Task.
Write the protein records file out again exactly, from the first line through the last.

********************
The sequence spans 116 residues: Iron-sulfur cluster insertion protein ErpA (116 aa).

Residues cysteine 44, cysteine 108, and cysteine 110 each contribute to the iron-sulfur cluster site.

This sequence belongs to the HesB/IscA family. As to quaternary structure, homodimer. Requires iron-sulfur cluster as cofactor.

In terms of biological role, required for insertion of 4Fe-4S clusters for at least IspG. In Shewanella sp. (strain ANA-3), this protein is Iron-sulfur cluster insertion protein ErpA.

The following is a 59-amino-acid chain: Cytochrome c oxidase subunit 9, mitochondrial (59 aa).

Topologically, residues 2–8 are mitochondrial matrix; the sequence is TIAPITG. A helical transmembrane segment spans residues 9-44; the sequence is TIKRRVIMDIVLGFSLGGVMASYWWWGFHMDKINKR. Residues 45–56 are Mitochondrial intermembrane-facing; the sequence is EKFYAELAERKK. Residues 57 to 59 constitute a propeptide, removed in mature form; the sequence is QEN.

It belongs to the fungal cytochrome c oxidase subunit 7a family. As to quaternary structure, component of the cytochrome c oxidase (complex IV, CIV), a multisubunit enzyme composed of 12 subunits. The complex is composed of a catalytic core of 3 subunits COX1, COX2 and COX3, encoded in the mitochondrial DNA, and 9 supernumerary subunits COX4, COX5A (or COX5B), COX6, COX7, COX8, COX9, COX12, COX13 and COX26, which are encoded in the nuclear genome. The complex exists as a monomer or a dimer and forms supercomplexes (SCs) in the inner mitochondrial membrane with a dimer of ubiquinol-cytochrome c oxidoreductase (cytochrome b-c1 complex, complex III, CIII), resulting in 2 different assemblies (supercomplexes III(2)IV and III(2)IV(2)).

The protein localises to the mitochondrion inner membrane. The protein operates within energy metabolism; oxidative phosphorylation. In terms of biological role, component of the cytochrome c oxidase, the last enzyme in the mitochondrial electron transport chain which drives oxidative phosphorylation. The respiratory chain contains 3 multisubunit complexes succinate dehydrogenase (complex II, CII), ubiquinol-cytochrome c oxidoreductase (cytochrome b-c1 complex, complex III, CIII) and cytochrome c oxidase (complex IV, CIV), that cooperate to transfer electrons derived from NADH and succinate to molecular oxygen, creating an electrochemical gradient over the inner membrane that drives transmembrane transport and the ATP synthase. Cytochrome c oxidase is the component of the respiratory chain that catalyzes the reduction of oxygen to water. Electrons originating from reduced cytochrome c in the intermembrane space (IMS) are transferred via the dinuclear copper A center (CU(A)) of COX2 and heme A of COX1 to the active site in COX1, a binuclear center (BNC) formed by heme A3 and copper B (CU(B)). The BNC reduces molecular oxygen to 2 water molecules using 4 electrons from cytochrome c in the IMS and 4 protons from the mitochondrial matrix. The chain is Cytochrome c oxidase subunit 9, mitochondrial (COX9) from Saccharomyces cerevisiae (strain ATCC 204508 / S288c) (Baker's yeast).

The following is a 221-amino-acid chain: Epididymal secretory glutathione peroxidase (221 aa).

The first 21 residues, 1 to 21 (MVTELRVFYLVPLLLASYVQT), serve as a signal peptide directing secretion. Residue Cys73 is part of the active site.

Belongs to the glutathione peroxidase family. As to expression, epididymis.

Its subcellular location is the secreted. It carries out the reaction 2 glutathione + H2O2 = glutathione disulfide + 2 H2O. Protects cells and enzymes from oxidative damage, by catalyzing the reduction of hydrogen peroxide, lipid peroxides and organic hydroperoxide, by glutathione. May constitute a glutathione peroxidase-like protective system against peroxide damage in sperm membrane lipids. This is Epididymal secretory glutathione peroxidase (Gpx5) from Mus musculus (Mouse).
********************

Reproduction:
The sequence spans 116 residues: Iron-sulfur cluster insertion protein ErpA (116 aa).

Residues cysteine 44, cysteine 108, and cysteine 110 each contribute to the iron-sulfur cluster site.

This sequence belongs to the HesB/IscA family. As to quaternary structure, homodimer. Requires iron-sulfur cluster as cofactor.

In terms of biological role, required for insertion of 4Fe-4S clusters for at least IspG. In Shewanella sp. (strain ANA-3), this protein is Iron-sulfur cluster insertion protein ErpA.

The following is a 59-amino-acid chain: Cytochrome c oxidase subunit 9, mitochondrial (59 aa).

Topologically, residues 2–8 are mitochondrial matrix; the sequence is TIAPITG. A helical transmembrane segment spans residues 9-44; the sequence is TIKRRVIMDIVLGFSLGGVMASYWWWGFHMDKINKR. Residues 45–56 are Mitochondrial intermembrane-facing; the sequence is EKFYAELAERKK. Residues 57 to 59 constitute a propeptide, removed in mature form; the sequence is QEN.

It belongs to the fungal cytochrome c oxidase subunit 7a family. As to quaternary structure, component of the cytochrome c oxidase (complex IV, CIV), a multisubunit enzyme composed of 12 subunits. The complex is composed of a catalytic core of 3 subunits COX1, COX2 and COX3, encoded in the mitochondrial DNA, and 9 supernumerary subunits COX4, COX5A (or COX5B), COX6, COX7, COX8, COX9, COX12, COX13 and COX26, which are encoded in the nuclear genome. The complex exists as a monomer or a dimer and forms supercomplexes (SCs) in the inner mitochondrial membrane with a dimer of ubiquinol-cytochrome c oxidoreductase (cytochrome b-c1 complex, complex III, CIII), resulting in 2 different assemblies (supercomplexes III(2)IV and III(2)IV(2)).

The protein localises to the mitochondrion inner membrane. The protein operates within energy metabolism; oxidative phosphorylation. In terms of biological role, component of the cytochrome c oxidase, the last enzyme in the mitochondrial electron transport chain which drives oxidative phosphorylation. The respiratory chain contains 3 multisubunit complexes succinate dehydrogenase (complex II, CII), ubiquinol-cytochrome c oxidoreductase (cytochrome b-c1 complex, complex III, CIII) and cytochrome c oxidase (complex IV, CIV), that cooperate to transfer electrons derived from NADH and succinate to molecular oxygen, creating an electrochemical gradient over the inner membrane that drives transmembrane transport and the ATP synthase. Cytochrome c oxidase is the component of the respiratory chain that catalyzes the reduction of oxygen to water. Electrons originating from reduced cytochrome c in the intermembrane space (IMS) are transferred via the dinuclear copper A center (CU(A)) of COX2 and heme A of COX1 to the active site in COX1, a binuclear center (BNC) formed by heme A3 and copper B (CU(B)). The BNC reduces molecular oxygen to 2 water molecules using 4 electrons from cytochrome c in the IMS and 4 protons from the mitochondrial matrix. The chain is Cytochrome c oxidase subunit 9, mitochondrial (COX9) from Saccharomyces cerevisiae (strain ATCC 204508 / S288c) (Baker's yeast).

The following is a 221-amino-acid chain: Epididymal secretory glutathione peroxidase (221 aa).

The first 21 residues, 1 to 21 (MVTELRVFYLVPLLLASYVQT), serve as a signal peptide directing secretion. Residue Cys73 is part of the active site.

Belongs to the glutathione peroxidase family. As to expression, epididymis.

Its subcellular location is the secreted. It carries out the reaction 2 glutathione + H2O2 = glutathione disulfide + 2 H2O. Protects cells and enzymes from oxidative damage, by catalyzing the reduction of hydrogen peroxide, lipid peroxides and organic hydroperoxide, by glutathione. May constitute a glutathione peroxidase-like protective system against peroxide damage in sperm membrane lipids. This is Epididymal secretory glutathione peroxidase (Gpx5) from Mus musculus (Mouse).